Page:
Spokesperson: Libyan parliament replaces PM.


According to a spokesperson for the Libyan parliament, the vote on Tuesday to replace Fathi Bashagha as prime minister came after Bashagha was unable to take office in Tripoli due to the current prime minister’s refusal, Abdulhamid al-Dbeibah.

According to Parliament spokesperson Abdullah Belhaiq, Bashagha’s finance minister Osama Hamad has been assigned to take over his responsibilities as part of a renewed effort to depose Dbeibah and install a new government in Tripoli.

Bashagha was appointed in March 2022, but due to fighting between factions loyal to him and others loyal to Dbeibah, he has been operating outside of Tripoli without control of state finances.

In a letter sent to lawmakers on Tuesday, he said he was handing over his responsibilities to Ali Qatrani, but he didn’t say whether he planned to return to his post. Bashagha is currently on personal leave, according to those close to him.

Other lawmakers have disputed parliamentary authorities’ announcements of votes and other actions, claiming that Speaker Aguila Saleh is attempting to force policies through without following the proper channels. These allegations have been refuted by Saleh.

Despite a ceasefire in 2020, Libya has seen little peace since the NATO-backed uprising against Muammar Gaddafi in 2011, and the country split in 2014 between warring eastern and western factions.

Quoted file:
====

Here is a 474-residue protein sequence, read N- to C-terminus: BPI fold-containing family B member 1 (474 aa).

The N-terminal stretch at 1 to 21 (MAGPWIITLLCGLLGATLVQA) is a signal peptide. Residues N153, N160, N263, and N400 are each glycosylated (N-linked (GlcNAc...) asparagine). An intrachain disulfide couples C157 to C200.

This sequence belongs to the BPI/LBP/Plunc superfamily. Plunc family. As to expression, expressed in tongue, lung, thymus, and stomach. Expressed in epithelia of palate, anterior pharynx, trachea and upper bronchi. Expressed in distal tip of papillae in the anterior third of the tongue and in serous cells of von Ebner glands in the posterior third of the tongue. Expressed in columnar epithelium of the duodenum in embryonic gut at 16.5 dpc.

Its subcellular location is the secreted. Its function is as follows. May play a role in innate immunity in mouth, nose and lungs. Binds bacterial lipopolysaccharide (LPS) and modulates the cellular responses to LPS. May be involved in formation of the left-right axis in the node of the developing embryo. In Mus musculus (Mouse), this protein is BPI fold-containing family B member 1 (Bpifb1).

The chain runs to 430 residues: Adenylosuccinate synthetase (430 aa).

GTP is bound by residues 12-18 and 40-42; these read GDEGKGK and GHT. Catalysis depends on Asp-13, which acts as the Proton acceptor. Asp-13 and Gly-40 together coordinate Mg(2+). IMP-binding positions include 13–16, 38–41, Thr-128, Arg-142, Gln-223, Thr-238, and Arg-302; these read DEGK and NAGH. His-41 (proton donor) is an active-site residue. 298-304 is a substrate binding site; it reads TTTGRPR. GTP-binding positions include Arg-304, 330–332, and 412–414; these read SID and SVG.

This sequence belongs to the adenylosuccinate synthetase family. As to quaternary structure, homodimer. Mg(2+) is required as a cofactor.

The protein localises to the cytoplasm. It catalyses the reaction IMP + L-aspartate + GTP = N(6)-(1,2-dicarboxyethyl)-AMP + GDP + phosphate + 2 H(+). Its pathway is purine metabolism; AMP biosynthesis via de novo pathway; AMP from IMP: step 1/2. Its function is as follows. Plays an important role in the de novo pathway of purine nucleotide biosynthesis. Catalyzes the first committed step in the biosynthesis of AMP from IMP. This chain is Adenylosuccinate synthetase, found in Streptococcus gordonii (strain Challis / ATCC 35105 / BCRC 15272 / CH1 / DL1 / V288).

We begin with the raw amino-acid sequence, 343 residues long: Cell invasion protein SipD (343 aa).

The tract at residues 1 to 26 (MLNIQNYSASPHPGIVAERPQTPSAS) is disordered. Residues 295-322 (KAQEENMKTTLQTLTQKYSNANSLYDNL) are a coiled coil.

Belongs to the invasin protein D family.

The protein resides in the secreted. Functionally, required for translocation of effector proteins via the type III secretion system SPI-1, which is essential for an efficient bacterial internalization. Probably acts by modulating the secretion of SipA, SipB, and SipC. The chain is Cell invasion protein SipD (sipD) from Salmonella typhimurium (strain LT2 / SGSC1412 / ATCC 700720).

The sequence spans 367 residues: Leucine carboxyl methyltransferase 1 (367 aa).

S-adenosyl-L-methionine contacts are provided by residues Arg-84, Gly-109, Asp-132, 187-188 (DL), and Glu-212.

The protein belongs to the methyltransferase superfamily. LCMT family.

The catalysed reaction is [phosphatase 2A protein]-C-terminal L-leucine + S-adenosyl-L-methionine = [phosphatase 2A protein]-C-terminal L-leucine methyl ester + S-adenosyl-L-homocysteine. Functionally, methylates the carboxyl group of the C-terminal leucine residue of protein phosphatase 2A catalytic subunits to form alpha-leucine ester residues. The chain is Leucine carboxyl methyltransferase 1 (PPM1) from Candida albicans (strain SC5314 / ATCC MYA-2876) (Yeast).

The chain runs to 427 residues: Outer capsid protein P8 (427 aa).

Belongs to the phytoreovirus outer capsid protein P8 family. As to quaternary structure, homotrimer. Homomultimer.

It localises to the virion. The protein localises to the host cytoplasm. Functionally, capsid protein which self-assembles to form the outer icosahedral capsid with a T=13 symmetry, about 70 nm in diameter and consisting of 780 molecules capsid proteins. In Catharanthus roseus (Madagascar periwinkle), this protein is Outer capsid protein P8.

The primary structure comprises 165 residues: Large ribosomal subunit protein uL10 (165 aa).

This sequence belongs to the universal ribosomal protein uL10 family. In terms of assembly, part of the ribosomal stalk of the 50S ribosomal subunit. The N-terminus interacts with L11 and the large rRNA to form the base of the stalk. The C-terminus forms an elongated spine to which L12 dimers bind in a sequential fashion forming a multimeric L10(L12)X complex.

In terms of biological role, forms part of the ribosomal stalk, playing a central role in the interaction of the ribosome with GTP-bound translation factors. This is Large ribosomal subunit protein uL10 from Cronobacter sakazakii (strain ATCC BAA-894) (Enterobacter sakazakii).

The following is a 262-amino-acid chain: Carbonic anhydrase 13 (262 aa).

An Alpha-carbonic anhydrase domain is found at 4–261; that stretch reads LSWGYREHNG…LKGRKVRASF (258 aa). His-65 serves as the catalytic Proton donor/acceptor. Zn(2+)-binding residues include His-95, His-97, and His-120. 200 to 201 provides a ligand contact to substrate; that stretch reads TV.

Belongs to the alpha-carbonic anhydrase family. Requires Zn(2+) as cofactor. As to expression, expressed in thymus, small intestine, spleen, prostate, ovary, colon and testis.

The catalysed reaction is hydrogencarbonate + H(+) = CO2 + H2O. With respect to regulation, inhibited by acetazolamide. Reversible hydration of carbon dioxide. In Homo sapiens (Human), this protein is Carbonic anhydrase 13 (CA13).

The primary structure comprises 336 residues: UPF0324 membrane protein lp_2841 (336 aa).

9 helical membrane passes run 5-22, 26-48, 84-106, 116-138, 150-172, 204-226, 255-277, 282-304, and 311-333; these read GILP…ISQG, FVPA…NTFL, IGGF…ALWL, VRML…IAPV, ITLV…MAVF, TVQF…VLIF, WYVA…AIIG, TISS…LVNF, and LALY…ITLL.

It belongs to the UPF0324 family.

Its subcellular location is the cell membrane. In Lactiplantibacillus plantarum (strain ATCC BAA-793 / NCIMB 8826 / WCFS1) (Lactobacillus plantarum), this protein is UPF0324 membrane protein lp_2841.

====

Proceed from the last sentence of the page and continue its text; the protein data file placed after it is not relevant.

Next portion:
Critics see its a stalling tactic to avoid being deposed.

Elections were scheduled for 2021 after Dbeibah’s government was installed through a United Nations-backed process, but they were canceled due to rules disagreements.

The current diplomatic effort is aimed at reaching an agreement on rules that would allow elections to take place between the parliament and another legislative body, the High State Council.

However, prominent lawmakers have advocated for a new interim government to be in place before any election, which their critics see as a stalling tactic to avoid being deposed.

Opponents of Dbeibah may be hoping to gain access to state funds and power by deposing Bashagha and gaining support from other western Libyan factions.

The decision to replace Bashagha by Parliament was deemed a “political absurdity” by the High State Council, which had never recognized his appointment.


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